• If your loved one cannot adjust themselves in bed, you will need to help shift positions regularly to avoid skin problems.

 

Tips for Family/Loved Ones

  • Dying can be a longer process than you may have anticipated; it does not occur on a specific schedule.
  • Keep all family members involved and try to encourage them to be pre-sent with your loved one.
  • Let family members know that simply sit-ting and holding hands or putting on skin lotion lets your loved one know that you are there for them and that you care.
  • Try to continue favorite activities like reading to your loved one or listening to favorite music or movies.
  • Contact with pets or trained therapy animals can bring pleasure and comfort.
  • Surrounding a loved one with pictures and mementos, reading aloud from treasured books, playing music, giving long, gentle strokes, reminiscing, and recalling life stories promote dignity and comfort all the way through life’s final moments.
  • Family conflicts may occur.
  • Remember all people react to stress differently and often the death of a loved one brings to the surface other difficult times in your life. Try to keep your sense of humor, funny things may.

 

Common Symptoms in End of Life Care

SYMPTOMS

HOW TO PROVIDE COMFORT

Drowsiness

Plan visits and activities for times when the patient is most alert.

Becoming unresponsive

Many patients are still able to hear after they are no longer able to speak, so talk as if he or she can hear.

Confusion about time, place, identity of loved ones

Speak calmly to help to re-orient the patient. Gently remind the patient of time, date, and people who are with them.

Loss of appetite, decreased need for food and fluids

Let the patient choose if and when to eat or drink. Ice chips, water, or juice may be refreshing if the patient can swallow. Keep the patient's mouth and lips moist with products such glycerin swabs and lip balm

Loss of bladder or bowel control

Keep the patient as clean, dry, and comfortable as possible. Place disposable pads on the bed beneath the patient and remove them when they become soiled.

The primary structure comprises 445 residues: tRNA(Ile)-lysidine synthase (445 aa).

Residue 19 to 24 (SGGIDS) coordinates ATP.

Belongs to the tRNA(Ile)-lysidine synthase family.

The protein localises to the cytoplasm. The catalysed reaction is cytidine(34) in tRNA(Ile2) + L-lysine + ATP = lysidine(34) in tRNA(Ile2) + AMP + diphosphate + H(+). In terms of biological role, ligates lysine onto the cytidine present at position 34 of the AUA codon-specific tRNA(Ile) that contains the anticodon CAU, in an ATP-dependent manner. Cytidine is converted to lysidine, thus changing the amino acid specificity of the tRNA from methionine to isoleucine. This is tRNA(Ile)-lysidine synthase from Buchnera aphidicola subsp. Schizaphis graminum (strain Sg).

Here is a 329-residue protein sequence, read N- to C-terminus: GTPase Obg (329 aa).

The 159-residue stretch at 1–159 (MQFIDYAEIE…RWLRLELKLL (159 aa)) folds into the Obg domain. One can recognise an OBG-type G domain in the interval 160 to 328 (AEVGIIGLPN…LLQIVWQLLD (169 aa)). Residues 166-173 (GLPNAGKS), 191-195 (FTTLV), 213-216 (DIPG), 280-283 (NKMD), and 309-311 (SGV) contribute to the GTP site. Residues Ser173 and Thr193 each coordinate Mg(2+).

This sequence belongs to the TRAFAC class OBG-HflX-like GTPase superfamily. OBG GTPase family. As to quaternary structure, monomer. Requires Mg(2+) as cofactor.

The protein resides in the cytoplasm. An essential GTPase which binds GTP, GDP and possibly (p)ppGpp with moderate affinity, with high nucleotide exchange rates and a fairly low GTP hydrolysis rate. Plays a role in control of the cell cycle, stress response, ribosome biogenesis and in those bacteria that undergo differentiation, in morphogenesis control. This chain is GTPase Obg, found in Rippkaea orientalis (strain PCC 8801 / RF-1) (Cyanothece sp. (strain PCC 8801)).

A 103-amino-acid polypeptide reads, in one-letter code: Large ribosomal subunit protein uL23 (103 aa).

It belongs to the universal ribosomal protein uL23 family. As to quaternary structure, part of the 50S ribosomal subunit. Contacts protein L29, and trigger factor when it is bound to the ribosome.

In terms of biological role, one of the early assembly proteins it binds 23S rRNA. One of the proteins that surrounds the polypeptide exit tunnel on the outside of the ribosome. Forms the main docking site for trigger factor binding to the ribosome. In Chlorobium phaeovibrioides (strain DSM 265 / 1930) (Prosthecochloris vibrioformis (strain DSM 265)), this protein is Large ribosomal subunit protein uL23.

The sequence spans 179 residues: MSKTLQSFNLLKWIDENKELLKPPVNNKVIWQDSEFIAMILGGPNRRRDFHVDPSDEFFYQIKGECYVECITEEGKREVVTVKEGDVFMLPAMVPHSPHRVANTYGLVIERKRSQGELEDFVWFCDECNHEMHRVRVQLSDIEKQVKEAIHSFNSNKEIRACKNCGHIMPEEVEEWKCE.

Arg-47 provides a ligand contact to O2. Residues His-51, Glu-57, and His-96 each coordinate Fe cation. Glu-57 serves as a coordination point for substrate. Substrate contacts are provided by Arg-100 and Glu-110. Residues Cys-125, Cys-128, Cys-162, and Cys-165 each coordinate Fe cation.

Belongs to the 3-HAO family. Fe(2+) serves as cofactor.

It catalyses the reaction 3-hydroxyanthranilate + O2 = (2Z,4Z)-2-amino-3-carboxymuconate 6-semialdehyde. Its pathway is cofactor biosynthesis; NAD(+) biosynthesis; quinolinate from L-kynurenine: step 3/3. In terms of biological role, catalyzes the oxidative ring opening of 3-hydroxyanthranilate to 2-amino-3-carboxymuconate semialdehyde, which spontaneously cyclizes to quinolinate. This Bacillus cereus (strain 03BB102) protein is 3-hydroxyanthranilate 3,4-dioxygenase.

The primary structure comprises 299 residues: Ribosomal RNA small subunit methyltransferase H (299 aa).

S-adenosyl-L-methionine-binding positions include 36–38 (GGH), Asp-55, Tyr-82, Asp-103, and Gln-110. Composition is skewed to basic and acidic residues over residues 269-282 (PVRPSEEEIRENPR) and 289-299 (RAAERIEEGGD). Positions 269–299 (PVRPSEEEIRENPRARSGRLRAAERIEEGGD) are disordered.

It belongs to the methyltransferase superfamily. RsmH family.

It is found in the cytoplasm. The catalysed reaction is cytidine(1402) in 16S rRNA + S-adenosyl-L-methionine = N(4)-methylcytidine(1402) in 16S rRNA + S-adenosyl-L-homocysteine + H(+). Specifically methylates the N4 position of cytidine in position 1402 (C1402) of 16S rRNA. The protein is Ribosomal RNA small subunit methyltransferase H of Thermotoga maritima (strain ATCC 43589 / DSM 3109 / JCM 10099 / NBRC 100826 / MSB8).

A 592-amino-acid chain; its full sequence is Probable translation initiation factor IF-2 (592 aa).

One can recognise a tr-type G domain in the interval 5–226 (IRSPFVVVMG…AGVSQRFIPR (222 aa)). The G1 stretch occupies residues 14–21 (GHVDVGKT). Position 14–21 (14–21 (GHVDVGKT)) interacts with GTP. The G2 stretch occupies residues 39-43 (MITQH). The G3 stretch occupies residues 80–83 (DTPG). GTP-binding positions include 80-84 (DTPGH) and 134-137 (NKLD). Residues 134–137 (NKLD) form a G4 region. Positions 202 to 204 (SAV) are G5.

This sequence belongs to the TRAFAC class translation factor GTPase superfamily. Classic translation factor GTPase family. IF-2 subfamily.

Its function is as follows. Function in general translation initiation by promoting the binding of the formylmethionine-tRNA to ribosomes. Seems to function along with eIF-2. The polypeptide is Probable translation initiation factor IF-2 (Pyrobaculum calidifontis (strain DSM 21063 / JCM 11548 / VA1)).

Skin becoming cool to the touch

Warm the patient with blankets but avoid electric blankets or heating pads, which can cause burns.

Labored, irregular, shallow, or noisy breathing

Breathing may be easier if the patient's body is turned to the side and pillows are placed beneath the head and behind the back. A cool mist humidifier may also help.


How to Help Cope with Your Loss

The end-of-life period, when body systems are shutting down and death is near usually lasts from a matter of days to a couple of weeks. Some patients die gently and calmly, while others seem to fight it. Reassuring your loved one that it’s okay to die, can help both of you through this process. Remember to be consistent with your loved one’s decisions about hydration, breathing support and other interventions regarding advanced directives.

Most importantly, continue to talk to and touch your loved one even if they appear unresponsive – hearing and feeling are the last senses to go. Remember that this is still the person you have loved and respected even when they are unresponsive. Don’t be afraid to allow the hospice team to help you through this difficult but gratifying time.

After your loved one has passed away, some family members and caregivers are comforted from taking some time to say goodbye, talk, or pray, before proceeding with the final arrangements. Allow that time if needed. After the loss of your loved one, a caregiver’s life is never the same. It can, however, be happy, fulfilling, and healthy again. Take time to reflect on your loved one’s life and remember the quality time that you were able to share together.